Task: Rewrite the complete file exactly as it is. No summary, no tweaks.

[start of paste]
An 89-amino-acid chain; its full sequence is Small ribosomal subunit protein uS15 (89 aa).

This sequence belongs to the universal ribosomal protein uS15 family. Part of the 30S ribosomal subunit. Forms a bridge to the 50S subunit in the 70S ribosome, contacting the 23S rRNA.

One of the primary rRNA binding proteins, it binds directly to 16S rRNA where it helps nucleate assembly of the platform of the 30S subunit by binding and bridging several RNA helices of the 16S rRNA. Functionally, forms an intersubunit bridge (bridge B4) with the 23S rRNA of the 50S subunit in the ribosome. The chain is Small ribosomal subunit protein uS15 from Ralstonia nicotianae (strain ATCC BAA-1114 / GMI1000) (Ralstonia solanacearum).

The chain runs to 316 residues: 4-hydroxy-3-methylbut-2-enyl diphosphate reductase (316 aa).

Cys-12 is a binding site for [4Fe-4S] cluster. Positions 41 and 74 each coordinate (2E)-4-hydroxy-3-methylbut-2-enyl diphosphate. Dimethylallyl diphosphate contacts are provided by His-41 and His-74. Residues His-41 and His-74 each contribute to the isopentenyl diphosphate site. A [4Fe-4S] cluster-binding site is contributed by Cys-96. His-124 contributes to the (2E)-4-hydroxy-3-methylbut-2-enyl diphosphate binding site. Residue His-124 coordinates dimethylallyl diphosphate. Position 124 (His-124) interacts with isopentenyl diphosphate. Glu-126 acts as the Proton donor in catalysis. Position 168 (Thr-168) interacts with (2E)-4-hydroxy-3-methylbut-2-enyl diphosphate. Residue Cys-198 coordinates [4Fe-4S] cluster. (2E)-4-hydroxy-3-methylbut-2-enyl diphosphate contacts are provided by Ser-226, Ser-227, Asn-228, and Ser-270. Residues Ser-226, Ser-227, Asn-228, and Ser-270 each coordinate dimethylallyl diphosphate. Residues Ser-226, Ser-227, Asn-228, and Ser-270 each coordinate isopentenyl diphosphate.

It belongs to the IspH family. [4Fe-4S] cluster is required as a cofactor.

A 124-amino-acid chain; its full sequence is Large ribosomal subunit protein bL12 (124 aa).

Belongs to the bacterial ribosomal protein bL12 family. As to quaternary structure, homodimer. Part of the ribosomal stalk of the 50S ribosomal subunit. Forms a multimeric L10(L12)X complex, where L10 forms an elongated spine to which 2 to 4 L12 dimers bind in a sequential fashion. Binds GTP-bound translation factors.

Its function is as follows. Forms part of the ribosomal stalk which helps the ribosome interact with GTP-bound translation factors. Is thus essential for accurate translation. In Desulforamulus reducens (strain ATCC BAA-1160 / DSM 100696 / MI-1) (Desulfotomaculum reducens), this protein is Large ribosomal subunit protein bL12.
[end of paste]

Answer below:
An 89-amino-acid chain; its full sequence is Small ribosomal subunit protein uS15 (89 aa).

This sequence belongs to the universal ribosomal protein uS15 family. Part of the 30S ribosomal subunit. Forms a bridge to the 50S subunit in the 70S ribosome, contacting the 23S rRNA.

One of the primary rRNA binding proteins, it binds directly to 16S rRNA where it helps nucleate assembly of the platform of the 30S subunit by binding and bridging several RNA helices of the 16S rRNA. Functionally, forms an intersubunit bridge (bridge B4) with the 23S rRNA of the 50S subunit in the ribosome. The chain is Small ribosomal subunit protein uS15 from Ralstonia nicotianae (strain ATCC BAA-1114 / GMI1000) (Ralstonia solanacearum).

The chain runs to 316 residues: 4-hydroxy-3-methylbut-2-enyl diphosphate reductase (316 aa).

Cys-12 is a binding site for [4Fe-4S] cluster. Positions 41 and 74 each coordinate (2E)-4-hydroxy-3-methylbut-2-enyl diphosphate. Dimethylallyl diphosphate contacts are provided by His-41 and His-74. Residues His-41 and His-74 each contribute to the isopentenyl diphosphate site. A [4Fe-4S] cluster-binding site is contributed by Cys-96. His-124 contributes to the (2E)-4-hydroxy-3-methylbut-2-enyl diphosphate binding site. Residue His-124 coordinates dimethylallyl diphosphate. Position 124 (His-124) interacts with isopentenyl diphosphate. Glu-126 acts as the Proton donor in catalysis. Position 168 (Thr-168) interacts with (2E)-4-hydroxy-3-methylbut-2-enyl diphosphate. Residue Cys-198 coordinates [4Fe-4S] cluster. (2E)-4-hydroxy-3-methylbut-2-enyl diphosphate contacts are provided by Ser-226, Ser-227, Asn-228, and Ser-270. Residues Ser-226, Ser-227, Asn-228, and Ser-270 each coordinate dimethylallyl diphosphate. Residues Ser-226, Ser-227, Asn-228, and Ser-270 each coordinate isopentenyl diphosphate.

It belongs to the IspH family. [4Fe-4S] cluster is required as a cofactor.

A 124-amino-acid chain; its full sequence is Large ribosomal subunit protein bL12 (124 aa).

Belongs to the bacterial ribosomal protein bL12 family. As to quaternary structure, homodimer. Part of the ribosomal stalk of the 50S ribosomal subunit. Forms a multimeric L10(L12)X complex, where L10 forms an elongated spine to which 2 to 4 L12 dimers bind in a sequential fashion. Binds GTP-bound translation factors.

Its function is as follows. Forms part of the ribosomal stalk which helps the ribosome interact with GTP-bound translation factors. Is thus essential for accurate translation. In Desulforamulus reducens (strain ATCC BAA-1160 / DSM 100696 / MI-1) (Desulfotomaculum reducens), this protein is Large ribosomal subunit protein bL12.